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Lockdown’s Affect on the Gig Economy

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Below we discuss how the pandemic has impacted the gig economy. 

At this time those in less secure jobs must have been disproportionally impacted and in a variety of ways. It was appropriate that CIPD included a session on this topic on the second afternoon of the Festival of Work. The format of the session was an interactive panel discussion chaired by the CIPD’s Head of Public Policy, Ben Willmott.

John Nurthen kicked off by describing the types of workers included in the broader term of contingent workers: temps, seasonal workers, independent contractors and cash in hand workers were included and this is thought to be at least 20% of the current working population.

Dr Rochelle Haynes followed John whose research showed that of this category 70% were no longer working at present. She was concerned about the potential for employers still to use these people after recovery when the labour market might tighten again. Rochelle was followed by Laura Garland who agreed that those on zero hours’ contracts and temps had been particularly badly hit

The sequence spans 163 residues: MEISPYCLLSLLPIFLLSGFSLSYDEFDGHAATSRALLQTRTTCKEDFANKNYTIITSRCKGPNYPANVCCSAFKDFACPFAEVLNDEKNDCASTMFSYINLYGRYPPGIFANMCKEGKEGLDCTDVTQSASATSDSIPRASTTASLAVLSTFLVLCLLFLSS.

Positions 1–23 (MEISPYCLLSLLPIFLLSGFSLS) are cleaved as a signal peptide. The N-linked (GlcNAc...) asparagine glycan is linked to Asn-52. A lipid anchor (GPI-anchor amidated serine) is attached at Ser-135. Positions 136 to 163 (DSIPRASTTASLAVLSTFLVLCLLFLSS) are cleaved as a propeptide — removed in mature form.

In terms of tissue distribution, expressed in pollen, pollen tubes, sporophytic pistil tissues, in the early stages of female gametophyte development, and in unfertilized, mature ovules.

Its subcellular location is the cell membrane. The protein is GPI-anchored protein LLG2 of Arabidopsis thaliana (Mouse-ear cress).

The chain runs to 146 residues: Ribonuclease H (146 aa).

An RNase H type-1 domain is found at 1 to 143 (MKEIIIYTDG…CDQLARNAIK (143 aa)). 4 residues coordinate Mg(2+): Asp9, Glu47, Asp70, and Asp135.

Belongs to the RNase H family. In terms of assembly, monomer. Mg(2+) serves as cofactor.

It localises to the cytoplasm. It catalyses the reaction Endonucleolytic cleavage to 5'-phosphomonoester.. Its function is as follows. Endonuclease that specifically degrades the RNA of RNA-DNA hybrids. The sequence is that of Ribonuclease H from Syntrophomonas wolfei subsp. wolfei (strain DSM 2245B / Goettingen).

Matthew Taylor from the RSA felt the gig economy would be impacted by the high number of employers needed for greater flexibility. He was hoping the government would find a simpler way than IR35 to make self-employed people make a fairer tax contribution. Matthew thoughts the numbers of people to be very significant across all sectors of the economy and that many had not been able to stay home and stay safe as their need to earn money was greater. The impact on BAME, females and the disabled had been greater

All agreed that more protection was especially around maternity and sick pay. Compensation for workers whose shifts were cancelled at short notice was also recommended. It was however noted that some of these jobs were either second jobs done at the weekend and sometimes relating to a hobby and similarly work undertaken by those who had retired or didn’t want/need to work fulltime.

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